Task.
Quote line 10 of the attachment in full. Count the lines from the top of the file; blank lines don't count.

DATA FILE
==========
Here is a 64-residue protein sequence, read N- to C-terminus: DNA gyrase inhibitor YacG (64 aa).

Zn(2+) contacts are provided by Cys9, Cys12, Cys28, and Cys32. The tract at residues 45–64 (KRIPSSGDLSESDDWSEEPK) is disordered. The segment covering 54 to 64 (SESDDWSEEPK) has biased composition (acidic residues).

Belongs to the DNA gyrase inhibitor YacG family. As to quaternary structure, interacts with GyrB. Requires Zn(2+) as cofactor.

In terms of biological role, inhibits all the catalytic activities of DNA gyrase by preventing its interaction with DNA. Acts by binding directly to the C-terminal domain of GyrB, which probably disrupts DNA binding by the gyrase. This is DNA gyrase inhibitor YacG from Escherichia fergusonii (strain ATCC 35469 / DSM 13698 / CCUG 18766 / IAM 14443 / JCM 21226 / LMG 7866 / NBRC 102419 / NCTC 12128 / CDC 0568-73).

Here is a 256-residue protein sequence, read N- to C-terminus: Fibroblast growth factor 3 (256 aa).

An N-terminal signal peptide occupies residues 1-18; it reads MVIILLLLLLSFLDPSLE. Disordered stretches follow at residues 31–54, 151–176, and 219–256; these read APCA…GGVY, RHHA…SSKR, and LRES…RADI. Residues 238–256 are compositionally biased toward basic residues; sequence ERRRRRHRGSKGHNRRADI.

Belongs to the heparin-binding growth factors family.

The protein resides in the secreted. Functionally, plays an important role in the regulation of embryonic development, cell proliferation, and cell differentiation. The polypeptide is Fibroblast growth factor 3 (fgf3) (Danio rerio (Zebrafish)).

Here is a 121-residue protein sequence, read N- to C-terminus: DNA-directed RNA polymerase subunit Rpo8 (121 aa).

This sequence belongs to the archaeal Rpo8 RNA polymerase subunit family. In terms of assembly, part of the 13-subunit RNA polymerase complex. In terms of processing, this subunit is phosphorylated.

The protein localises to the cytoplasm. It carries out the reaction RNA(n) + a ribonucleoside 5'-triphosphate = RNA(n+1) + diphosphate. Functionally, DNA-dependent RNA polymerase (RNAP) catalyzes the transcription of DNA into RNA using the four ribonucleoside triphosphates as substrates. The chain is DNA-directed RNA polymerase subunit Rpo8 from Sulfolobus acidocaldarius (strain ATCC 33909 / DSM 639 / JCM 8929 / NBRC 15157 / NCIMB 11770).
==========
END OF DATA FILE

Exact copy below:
This sequence belongs to the archaeal Rpo8 RNA polymerase subunit family. In terms of assembly, part of the 13-subunit RNA polymerase complex. In terms of processing, this subunit is phosphorylated.